• Nancy Chadwick Writing

    Great post as I think writers give their project a title, one they probably feel strongly about, and wouldn't think twice about possibly changing it. I'm currently working my memoir "Under the Birch Tree" through a developmental edit. I have given my blog and FB page the same title in support of this book. If I decide to change my title before publication, I think I would be falling into a slippery slope as I have ID'd my memoir to my readers/followers as Under the Birch Tree. Maybe it wouldn't be such an issue? Would love to hear of others who a have blog and FB page and other media supporting their book and have changed its title.

  • Reporter Brian Patrick O'Donoghue's book about mushing Alaska's Iditarod jumped off the bookstore shelf with this title:  My Lead Dog Was a Lesbian.   !!!

    Kelly Hayes-Raitt

    Mosey on over to my web site and sign in for your free gift -- an mp3 of me reading my book's first chapter about a beggar in Iraq! ...And a pre-publication discount!
    Columnist, The Argonaut

  • Cindi Michael

    Titles are tough. My memoir's title had been Cracks in the Sidewalk for about 5 years. Fellow writers really liked it. But then as we got closer to publication, Brooke felt it was too sentimental and didn't reveal the crux of the story, so the final name is The Sportscaster's Daugther. There is a chapter by this name, but this title hurts because part of the story is the estrangement with my father, the famous sportscaster. It's taken me decades to find my own identity and he didn't recognize me as his Daugther for years, so the title hurts. But I do understand it's more commercial and if it helps readers consider the book, then I'm okay with that.

  • Irene Allison

    Betty, what a great post! As you say, it is very tricky picking a good title. Really important too since nobody likes being fooled by anything misleading. Personally, I love symbolic titles that reflect the key themes within the story, adding deeper meaning to them, the kind of titles that when you are immersed in the story suddenly reveal their full meaning and you get a wonderful rush of insight and depth. Okay, that's the reader in me speaking!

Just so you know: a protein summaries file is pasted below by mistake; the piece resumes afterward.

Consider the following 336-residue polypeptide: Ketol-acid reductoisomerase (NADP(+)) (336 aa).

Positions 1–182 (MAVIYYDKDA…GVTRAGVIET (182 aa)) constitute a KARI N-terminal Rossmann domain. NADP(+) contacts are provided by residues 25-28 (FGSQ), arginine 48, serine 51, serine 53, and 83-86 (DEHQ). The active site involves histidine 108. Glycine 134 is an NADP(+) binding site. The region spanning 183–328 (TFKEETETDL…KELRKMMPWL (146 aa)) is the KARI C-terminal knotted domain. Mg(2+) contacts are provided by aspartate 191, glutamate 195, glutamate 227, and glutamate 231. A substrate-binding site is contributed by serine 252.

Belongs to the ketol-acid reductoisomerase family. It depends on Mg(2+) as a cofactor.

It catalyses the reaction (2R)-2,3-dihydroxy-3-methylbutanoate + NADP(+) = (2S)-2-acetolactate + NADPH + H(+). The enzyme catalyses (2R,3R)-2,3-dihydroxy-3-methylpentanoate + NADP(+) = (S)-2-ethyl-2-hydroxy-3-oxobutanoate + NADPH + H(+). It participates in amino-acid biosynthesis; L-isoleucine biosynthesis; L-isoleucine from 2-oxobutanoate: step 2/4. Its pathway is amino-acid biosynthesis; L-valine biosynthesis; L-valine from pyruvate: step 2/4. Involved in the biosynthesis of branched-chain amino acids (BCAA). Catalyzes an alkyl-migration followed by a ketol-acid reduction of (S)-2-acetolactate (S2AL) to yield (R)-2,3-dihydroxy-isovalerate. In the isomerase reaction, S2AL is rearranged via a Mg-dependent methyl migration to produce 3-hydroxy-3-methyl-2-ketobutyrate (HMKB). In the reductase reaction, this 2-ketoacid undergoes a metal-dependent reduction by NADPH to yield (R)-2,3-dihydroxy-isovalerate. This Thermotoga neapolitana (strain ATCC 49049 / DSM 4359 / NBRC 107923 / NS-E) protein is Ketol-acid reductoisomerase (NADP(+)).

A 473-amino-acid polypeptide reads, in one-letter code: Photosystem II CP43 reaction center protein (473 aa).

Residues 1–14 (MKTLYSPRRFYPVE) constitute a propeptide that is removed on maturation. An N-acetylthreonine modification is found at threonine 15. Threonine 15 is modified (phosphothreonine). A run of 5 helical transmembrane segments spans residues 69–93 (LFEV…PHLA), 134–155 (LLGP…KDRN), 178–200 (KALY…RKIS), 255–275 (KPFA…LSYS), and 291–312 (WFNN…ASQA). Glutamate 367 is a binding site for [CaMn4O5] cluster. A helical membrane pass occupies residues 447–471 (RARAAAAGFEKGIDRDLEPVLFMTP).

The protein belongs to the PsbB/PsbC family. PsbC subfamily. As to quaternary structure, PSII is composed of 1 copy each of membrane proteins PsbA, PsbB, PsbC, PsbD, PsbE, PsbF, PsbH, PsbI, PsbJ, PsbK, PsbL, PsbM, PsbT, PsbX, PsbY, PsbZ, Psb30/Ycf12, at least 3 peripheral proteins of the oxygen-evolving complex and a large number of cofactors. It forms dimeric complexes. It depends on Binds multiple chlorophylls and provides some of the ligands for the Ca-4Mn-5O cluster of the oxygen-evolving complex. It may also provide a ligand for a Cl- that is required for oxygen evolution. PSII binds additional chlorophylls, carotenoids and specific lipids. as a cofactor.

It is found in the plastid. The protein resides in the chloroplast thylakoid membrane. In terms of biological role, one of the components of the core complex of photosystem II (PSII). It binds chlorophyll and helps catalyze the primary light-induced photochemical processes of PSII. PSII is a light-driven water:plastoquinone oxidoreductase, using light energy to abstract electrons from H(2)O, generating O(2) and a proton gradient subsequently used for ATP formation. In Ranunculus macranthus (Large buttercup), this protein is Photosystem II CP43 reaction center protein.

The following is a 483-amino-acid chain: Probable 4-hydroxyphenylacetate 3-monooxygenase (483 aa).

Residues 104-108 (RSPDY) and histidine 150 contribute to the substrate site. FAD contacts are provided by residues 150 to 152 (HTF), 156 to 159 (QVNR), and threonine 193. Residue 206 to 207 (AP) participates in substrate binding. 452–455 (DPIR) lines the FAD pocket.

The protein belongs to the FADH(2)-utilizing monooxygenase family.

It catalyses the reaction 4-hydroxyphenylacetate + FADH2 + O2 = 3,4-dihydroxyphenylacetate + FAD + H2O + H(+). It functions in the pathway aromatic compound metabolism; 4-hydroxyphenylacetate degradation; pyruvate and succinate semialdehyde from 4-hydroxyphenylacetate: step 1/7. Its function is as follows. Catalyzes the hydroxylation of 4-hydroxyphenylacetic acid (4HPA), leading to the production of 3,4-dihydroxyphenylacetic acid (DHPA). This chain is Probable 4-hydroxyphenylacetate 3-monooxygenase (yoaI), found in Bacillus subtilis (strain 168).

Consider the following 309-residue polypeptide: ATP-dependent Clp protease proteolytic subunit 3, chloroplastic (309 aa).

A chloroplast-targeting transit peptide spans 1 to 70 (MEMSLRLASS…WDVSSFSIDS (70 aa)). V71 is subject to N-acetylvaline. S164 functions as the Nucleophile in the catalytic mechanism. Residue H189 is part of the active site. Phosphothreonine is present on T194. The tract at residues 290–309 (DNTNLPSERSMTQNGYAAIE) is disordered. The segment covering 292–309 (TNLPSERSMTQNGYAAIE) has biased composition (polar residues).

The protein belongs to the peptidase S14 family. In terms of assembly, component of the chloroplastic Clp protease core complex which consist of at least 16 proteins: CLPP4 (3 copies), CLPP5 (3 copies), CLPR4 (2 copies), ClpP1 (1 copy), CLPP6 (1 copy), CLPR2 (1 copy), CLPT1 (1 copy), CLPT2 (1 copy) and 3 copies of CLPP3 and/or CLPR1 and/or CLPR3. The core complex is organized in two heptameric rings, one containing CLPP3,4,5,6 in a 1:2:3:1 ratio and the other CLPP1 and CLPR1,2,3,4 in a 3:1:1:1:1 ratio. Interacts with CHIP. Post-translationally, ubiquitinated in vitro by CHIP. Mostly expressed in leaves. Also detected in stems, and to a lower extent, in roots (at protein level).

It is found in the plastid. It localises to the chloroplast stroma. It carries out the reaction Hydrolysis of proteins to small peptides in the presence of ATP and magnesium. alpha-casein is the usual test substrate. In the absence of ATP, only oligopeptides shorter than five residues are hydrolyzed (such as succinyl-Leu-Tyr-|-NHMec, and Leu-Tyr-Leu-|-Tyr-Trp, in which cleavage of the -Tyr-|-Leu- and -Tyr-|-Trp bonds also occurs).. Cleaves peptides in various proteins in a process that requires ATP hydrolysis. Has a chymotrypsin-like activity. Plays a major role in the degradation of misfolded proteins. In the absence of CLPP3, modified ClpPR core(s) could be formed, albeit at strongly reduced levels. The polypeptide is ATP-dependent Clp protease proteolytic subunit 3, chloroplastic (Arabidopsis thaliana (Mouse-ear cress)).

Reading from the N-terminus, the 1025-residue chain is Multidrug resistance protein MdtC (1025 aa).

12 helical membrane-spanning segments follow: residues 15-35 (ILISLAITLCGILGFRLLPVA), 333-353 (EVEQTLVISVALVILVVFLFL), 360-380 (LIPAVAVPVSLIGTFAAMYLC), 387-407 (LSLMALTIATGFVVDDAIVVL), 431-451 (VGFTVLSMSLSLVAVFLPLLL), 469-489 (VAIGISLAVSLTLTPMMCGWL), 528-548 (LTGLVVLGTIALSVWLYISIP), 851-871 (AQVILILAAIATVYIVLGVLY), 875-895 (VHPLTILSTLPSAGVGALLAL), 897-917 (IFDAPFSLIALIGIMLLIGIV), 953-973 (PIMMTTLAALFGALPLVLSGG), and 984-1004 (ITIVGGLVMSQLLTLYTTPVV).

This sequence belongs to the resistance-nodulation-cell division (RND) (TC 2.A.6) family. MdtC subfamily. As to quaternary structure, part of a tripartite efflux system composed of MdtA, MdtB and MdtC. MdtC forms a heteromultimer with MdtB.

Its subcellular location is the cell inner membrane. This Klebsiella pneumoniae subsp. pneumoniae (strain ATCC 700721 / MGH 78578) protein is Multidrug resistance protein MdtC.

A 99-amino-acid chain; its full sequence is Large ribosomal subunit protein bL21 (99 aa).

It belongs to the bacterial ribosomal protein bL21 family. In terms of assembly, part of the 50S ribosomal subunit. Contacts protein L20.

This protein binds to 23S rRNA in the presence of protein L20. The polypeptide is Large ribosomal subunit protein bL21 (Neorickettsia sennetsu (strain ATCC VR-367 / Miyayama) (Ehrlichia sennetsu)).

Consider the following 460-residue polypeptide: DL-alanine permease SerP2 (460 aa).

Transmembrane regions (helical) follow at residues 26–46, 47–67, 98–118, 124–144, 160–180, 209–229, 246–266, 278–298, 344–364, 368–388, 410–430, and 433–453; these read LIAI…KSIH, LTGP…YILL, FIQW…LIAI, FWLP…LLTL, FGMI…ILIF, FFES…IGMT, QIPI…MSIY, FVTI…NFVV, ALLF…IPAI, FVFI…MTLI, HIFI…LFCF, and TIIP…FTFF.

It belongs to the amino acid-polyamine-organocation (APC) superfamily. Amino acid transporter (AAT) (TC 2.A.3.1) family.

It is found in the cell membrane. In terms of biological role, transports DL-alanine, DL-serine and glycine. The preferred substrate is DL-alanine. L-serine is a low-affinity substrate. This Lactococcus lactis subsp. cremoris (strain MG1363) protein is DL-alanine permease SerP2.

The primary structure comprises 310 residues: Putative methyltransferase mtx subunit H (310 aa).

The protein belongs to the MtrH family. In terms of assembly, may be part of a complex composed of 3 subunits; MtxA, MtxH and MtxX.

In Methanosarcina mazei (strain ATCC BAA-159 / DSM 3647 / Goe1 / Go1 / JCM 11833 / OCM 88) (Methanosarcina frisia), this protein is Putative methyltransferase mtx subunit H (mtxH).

As for my own recently published book, Stay, Breathe with Me: The Gift of Compassionate Medicine, the main title, Stay, Breathe with Me, is a direct quote from one of the most poignant moments in the book (that shows how, even in the most dire circumstances, it is possible to ease the suffering of another). And the subtitle, The Gift of Compassionate Medicine, clarifies that this is a book about the art of medical care (the goal of which is to reduce patient suffering). Those elements are the key themes of the book.

    I look forward to reading your memoir, Betty. Wishing you good luck!

  • Roni Beth Tower

    Hi Betty, and thank you for sharing your experience and perspective.  I had originally had an esoteric name for Miracle at Midlife: A Transatlantic Romance and then I realized that, with my last ten years of being invisible, the book needed a name that actually reflected what the pages described.  The title lends itself to all the major aspects of the story (Miracle = destiny; Mid-life = I was 52; Transatlantic = lots of travel and culture clashes; Romance = it's a love story!) and the only significant pieces missing were Paris and the houseboat, which were both captured in the cover.  Wise guidance by Brooke and her team.

  • Patricia Reis

    My memoir Motherlines: Love, Longing, and Liberation, is due in October, 2016.  I have lost count of the many titles this work has had - at one time it was fiction.  The present title did not become clear until I had committed to publish with SheWrites.  The process helped me find the perfect title (and the book cover) this work needed.  I had never had any difficulty naming my nonfiction books before. Sometimes the title preceeded the writing!   But this one?  A true journey, as is the work itself.